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At 3 months old, babies begin to kick their legs, develop hand-eye coordination, sleep through the night — and experience gender stereotyping.
It's no secret that gender expectations are forced upon us from an early age. Male babies are dressed in blue clothes, female babies in stuff that's frilly and pink. In the toy aisle, trucks and race cars are marketed to boys, while princesses and glitter are marketed to girls.
But gender stereotyping may begin as early as 3 months old, according to new research published in BMC Psychology. Adults make assumptions about babies' sex and gender based on the pitch of the babies' cries, the study found — despite there being no difference in pitch between boys' and girls' voices until puberty.
Sadly, those assumptions may affect the way babies are treated.
"There is already widespread evidence that gender stereotypes influence parental behavior, but this is the first time we have seen it occur in relation to babies' cries," researcher David Reby, of the School of Psychology at the University of Sussex, said in a statement.
The study: Researchers played cries from 15 male babies and 13 female babies — an average of 4 months old — to various groups of adult listeners. Then, they surveyed the adults about their perceptions of the babies' sex and gender.
Adults assumed babies with higher-pitched cries were female, and that babies with lower-pitched cries were male, the study found. They also assumed that babies crying at higher pitches were in more discomfort than babies crying at lower pitches. Real men don't feel pain, right?
In one part of the study, the researchers told the adults whether babies were male or female before playing back their cries. Lower-pitched cries from male babies were "perceived as belonging to more masculine boys," while higher-pitches cries from female babies were "perceived as belonging to more feminine girls," according to the study.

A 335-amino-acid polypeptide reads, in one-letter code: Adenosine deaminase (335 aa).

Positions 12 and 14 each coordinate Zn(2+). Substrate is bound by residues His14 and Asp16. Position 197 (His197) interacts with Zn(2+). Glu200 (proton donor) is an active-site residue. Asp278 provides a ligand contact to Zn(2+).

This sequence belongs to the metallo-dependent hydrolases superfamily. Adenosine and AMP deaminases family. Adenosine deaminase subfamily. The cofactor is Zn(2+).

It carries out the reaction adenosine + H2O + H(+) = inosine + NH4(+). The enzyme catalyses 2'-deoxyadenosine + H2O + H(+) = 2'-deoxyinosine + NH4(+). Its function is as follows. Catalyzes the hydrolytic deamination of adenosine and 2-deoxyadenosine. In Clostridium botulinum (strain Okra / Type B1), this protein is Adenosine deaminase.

Why it's a problem: If adults stereotype babies' gender based on the sound of their cries, it "may directly affect the emergence of children's gender identity," the researchers wrote:
"The fact that high-pitched boys are perceived as less masculine raises the possibility that adults may adjust their caregiving behavior in accordance with other gender stereotypes, e.g. by engaging them in fewer 'boyish' activities, or expecting them to perform poorer during physical activities."
What's next: "We now plan to investigate if such stereotypical attributions affect the way babies are treated, and whether parents inadvertently choose different clothes, toys and activities based on the pitch of their babies' cries," Reby said in the statement.
It's awesome that researchers are looking into gender stereotypes among newborn babies. But the pitch of babies' cries is just one of many reasons parents may force gender norms upon their kids. Vocal pitch aside, babies who are born female are still more likely to get saddled with Barbies and ballet class.
Let's research how to bring down the patriarchy instead.